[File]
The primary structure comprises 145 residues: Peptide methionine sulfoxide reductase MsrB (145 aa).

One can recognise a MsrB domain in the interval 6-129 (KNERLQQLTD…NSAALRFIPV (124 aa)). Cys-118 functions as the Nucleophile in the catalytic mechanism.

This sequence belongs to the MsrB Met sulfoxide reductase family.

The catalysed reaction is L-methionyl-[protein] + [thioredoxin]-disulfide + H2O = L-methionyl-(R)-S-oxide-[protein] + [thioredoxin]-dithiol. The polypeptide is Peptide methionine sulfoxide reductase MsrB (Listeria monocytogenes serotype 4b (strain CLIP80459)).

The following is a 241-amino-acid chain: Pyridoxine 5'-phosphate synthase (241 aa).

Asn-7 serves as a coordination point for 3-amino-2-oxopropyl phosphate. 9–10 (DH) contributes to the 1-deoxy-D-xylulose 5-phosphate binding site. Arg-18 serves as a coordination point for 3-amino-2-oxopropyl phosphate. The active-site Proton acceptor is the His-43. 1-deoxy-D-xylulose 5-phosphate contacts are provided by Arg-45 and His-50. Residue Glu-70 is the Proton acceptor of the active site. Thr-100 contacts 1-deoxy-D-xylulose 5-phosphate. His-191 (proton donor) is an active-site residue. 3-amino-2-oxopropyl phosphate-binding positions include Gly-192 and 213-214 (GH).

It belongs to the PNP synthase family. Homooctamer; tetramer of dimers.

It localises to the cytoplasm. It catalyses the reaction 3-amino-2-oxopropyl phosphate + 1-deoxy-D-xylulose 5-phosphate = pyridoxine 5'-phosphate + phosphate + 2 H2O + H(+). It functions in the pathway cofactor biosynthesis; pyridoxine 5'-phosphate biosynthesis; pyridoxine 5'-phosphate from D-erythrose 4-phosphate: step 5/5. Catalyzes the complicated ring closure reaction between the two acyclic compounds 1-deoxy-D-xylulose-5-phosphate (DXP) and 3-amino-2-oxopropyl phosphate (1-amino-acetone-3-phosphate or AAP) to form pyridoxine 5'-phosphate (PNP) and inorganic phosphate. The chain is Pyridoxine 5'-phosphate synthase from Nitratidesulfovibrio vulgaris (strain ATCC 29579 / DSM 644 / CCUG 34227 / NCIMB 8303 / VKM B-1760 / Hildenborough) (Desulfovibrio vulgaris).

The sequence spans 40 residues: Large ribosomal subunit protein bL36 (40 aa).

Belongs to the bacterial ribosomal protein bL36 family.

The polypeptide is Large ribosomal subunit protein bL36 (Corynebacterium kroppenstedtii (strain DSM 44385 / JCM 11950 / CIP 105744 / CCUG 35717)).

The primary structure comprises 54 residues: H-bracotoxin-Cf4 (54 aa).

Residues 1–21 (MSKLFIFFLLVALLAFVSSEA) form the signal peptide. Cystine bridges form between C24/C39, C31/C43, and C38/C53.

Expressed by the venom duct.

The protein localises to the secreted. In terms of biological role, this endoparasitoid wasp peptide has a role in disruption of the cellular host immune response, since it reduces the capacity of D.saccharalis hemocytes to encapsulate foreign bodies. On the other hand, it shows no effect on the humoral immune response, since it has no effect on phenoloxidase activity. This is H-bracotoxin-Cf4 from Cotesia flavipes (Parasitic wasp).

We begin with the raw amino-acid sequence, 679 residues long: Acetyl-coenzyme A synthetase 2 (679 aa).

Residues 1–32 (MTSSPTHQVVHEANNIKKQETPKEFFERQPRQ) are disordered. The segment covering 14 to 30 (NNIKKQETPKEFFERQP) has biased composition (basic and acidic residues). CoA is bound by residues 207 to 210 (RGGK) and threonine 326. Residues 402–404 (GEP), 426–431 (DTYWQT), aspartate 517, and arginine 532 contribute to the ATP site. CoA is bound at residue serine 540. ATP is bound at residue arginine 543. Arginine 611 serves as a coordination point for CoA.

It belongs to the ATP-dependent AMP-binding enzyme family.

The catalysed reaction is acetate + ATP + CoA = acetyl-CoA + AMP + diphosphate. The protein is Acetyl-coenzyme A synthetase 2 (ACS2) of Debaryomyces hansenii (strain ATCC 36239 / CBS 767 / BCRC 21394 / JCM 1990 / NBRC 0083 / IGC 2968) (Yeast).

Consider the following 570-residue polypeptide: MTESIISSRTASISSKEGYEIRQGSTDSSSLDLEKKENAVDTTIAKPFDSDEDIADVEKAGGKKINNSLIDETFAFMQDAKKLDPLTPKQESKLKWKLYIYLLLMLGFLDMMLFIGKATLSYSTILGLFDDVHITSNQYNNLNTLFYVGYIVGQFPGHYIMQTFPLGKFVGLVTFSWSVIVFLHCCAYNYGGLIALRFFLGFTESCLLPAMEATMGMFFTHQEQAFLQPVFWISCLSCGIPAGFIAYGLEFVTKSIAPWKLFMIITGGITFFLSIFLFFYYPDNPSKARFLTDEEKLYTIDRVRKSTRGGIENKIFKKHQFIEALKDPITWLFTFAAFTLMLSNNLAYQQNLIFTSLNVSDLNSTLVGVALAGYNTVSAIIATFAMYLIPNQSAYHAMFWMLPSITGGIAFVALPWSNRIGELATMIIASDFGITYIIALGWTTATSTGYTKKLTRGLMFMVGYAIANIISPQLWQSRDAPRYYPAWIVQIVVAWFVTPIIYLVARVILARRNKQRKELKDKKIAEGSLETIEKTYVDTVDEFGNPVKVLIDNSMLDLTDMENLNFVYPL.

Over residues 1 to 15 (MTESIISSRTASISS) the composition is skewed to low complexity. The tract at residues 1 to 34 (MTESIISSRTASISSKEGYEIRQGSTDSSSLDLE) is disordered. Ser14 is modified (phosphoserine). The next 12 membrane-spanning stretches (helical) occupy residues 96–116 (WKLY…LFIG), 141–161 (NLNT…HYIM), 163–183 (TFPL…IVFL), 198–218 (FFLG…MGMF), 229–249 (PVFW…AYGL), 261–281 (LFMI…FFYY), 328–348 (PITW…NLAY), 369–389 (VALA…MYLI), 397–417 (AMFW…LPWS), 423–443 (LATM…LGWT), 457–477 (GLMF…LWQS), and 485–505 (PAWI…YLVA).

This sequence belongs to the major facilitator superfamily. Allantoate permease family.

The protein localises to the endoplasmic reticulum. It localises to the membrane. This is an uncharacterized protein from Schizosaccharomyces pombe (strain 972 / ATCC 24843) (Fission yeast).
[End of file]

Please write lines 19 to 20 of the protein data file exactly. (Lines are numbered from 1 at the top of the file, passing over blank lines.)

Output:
The catalysed reaction is acetate + ATP + CoA = acetyl-CoA + AMP + diphosphate. The protein is Acetyl-coenzyme A synthetase 2 (ACS2) of Debaryomyces hansenii (strain ATCC 36239 / CBS 767 / BCRC 21394 / JCM 1990 / NBRC 0083 / IGC 2968) (Yeast).

Consider the following 570-residue polypeptide: MTESIISSRTASISSKEGYEIRQGSTDSSSLDLEKKENAVDTTIAKPFDSDEDIADVEKAGGKKINNSLIDETFAFMQDAKKLDPLTPKQESKLKWKLYIYLLLMLGFLDMMLFIGKATLSYSTILGLFDDVHITSNQYNNLNTLFYVGYIVGQFPGHYIMQTFPLGKFVGLVTFSWSVIVFLHCCAYNYGGLIALRFFLGFTESCLLPAMEATMGMFFTHQEQAFLQPVFWISCLSCGIPAGFIAYGLEFVTKSIAPWKLFMIITGGITFFLSIFLFFYYPDNPSKARFLTDEEKLYTIDRVRKSTRGGIENKIFKKHQFIEALKDPITWLFTFAAFTLMLSNNLAYQQNLIFTSLNVSDLNSTLVGVALAGYNTVSAIIATFAMYLIPNQSAYHAMFWMLPSITGGIAFVALPWSNRIGELATMIIASDFGITYIIALGWTTATSTGYTKKLTRGLMFMVGYAIANIISPQLWQSRDAPRYYPAWIVQIVVAWFVTPIIYLVARVILARRNKQRKELKDKKIAEGSLETIEKTYVDTVDEFGNPVKVLIDNSMLDLTDMENLNFVYPL.